The US Commodity Futures Trading Commission (CFTC) has unanimously approved two proposed rules to revise CFTC regulations for swap data reporting, dissemination, and public reporting requirements for market participants.
The Commission also unanimously approved re-opening the comment period of a proposed rule to amend certain agency regulations related to swap data repositories. All three measures are intended to improve data quality and streamline CFTC regulations, the regulator says.
Key amongst the proposed revisions are those regarding real-time public reporting and dissemination requirements for swap data repositories (SDRs), derivatives clearing organisations (DCOs), swap execution facilities (SEFs), designated contract markets (DCMs), swap dealers (SDs), major swap participants (MSPs), and swap counterparties that are neither SDs nor MSPs. Assuming the rules are added to the statute book at the end of the consultation period, end users of swaps will now have to public report large trades within two days, rather than the current 15 minutes. Major dealers will also have an extended reporting period of one day.
As part of the changes the CFTC also approved proposed revisions that, among other things, will change the “block trade” definition and the block swap categories; as well as update the block thresholds and cap sizes.
The CFTC also unanimously approved proposed revisions to its regulations that establish swap data recordkeeping and reporting requirements for SDRs, DCOs, SEFs, DCMs, SDs, MSPs, and swap counterparties that are neither SDs nor MSPs. These include proposals that, among other things, streamline the requirements for reporting new swaps, define and adopt swap data elements that harmonise with international technical guidance, and reduce reporting burdens for reporting counterparties that are not SDs or MSPs.
The proposed rules have a 90-day comment period following this week’s approval and the CFTC says the measures are part of the its efforts to improve the quality, accuracy, and completeness of the data reported to the Commission, as well as streamline data reporting, and clarify obligations for market participants.
Announcing his backing for the changes, CFTC chairman Heath Tarbert says, “Simplicity should be a central goal of our swap data reporting rules. After all, making rules simple and clear facilitates compliance, price discovery, and risk monitoring. While principles-based regulation can offer numerous advantages, there are areas where a rules-based approach is preferable because of the level of clarity, standardisation, and harmonsation it provides. Swap data reporting is one such area.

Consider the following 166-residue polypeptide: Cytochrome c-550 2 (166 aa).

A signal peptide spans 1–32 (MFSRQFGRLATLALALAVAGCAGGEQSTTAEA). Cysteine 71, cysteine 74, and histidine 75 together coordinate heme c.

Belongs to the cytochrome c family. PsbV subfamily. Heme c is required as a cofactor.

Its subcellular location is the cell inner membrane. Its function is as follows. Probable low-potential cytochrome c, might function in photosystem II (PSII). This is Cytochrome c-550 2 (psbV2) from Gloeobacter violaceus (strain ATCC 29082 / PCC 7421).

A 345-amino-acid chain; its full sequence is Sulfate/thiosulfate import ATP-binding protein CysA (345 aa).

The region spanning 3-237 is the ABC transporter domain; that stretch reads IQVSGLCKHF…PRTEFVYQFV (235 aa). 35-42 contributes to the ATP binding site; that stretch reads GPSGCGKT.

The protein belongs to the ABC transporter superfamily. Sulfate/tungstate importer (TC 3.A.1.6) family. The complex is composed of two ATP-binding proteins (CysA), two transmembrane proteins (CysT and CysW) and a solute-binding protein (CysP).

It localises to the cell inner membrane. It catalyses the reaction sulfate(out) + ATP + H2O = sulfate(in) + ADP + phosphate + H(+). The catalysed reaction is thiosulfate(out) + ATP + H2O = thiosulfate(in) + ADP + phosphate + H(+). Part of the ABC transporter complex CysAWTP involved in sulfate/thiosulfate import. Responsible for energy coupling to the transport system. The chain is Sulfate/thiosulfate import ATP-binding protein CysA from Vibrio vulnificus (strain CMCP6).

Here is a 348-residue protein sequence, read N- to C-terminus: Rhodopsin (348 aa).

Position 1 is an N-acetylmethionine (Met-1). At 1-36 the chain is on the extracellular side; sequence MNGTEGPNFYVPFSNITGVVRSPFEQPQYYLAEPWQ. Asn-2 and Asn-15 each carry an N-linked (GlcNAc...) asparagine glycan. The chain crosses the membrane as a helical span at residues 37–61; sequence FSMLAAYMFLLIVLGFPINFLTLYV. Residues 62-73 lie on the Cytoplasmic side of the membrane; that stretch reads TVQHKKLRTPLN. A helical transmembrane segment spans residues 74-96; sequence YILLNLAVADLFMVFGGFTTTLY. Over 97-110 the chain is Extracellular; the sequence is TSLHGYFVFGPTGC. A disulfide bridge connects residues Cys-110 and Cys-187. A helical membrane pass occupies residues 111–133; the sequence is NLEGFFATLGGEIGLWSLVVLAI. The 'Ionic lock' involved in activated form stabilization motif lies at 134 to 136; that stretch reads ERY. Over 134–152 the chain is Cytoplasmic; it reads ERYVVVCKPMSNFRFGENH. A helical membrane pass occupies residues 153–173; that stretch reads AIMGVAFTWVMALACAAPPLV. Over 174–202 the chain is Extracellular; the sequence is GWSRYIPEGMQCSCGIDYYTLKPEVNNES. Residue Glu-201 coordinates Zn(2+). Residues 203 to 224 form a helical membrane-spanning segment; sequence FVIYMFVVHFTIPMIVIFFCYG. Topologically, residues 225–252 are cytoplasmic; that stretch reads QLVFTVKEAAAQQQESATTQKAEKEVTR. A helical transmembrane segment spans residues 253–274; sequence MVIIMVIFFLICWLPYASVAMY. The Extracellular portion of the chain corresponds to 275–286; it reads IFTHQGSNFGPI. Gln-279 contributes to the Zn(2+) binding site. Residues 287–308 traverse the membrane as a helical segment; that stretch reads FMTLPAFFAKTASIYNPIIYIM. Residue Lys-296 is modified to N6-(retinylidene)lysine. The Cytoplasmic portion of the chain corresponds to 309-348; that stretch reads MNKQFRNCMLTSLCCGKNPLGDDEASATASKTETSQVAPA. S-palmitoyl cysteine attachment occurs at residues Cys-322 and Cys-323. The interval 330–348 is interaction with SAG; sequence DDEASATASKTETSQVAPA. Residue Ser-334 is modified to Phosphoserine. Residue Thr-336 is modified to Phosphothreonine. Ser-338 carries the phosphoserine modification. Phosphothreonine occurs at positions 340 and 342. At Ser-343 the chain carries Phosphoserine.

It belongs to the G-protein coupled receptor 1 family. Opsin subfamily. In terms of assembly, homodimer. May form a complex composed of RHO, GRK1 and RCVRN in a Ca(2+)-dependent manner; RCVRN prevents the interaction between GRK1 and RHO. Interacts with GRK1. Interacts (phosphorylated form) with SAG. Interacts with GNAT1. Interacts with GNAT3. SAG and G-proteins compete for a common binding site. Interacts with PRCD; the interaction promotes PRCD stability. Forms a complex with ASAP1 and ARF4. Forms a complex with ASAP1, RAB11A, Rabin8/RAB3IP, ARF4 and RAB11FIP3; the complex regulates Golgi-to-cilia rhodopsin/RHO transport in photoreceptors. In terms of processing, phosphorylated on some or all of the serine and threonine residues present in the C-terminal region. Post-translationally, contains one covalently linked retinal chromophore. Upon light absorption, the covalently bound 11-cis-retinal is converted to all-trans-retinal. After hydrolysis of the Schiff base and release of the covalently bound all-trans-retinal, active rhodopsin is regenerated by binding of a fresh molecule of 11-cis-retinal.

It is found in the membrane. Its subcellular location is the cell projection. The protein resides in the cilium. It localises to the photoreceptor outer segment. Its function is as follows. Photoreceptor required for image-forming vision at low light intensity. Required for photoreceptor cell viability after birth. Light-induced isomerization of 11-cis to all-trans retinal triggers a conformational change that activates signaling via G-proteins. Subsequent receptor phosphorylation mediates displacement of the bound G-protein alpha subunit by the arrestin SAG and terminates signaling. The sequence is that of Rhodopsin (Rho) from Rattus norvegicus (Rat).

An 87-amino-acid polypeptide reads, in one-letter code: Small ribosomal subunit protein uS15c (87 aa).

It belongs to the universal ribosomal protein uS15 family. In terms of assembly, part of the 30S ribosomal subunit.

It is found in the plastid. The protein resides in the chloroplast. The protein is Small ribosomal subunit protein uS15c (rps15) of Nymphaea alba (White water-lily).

“As it stands, SDRs and market participants have been left to wade through Parts 43 and 45 of our rules on their own. We have essentially asked them to decide what to report to the CFTC, instead of being clear about what we want,” he continues. “The result is a proliferation of reportable data fields designed to ensure compliance with our rules – but which exceed what market participants can readily provide and what the agency can realistically use. These fields can run hundreds deep, imposing costly burdens on market participants. Yet for all its sprawling complexity, the current data reporting system omits, of all things, uncleared margin information—thereby creating a black box of potential systemic risk.”
Warming to his theme, Tarbert then stressed how his comments just describes CFTC reporting. “As it stands today, a market participant with a swap reportable to the CFTC might also have to report the same swap to the SEC, the European Securities and Markets Authority (ESMA), and perhaps other regulators as well,” he explains. “The global nature of our derivatives markets has led to the preparation and submission of multiple swap data reports, creating a byzantine maze of disparate data fields and reporting timetables. Market participants should not incur the costs and burdens of reporting a grab-bag of dissimilar data for the very same swap. That approach helps neither the market nor the CFTC; conflicting data reporting requirements make regulatory coordination more difficult, preventing a panoramic view of risk. Today we take the first step toward changing this.
“It is time for the Commission to reform our swap data reporting rules,” he adds. “Sir Isaac Newton realised long ago that simplicity can often lead to truth. It does not take an apple striking us on the head to realise that simplifying our swap data reporting rules to achieve clarity, standardisation, and harmonisation will inevitably make for sounder regulation.”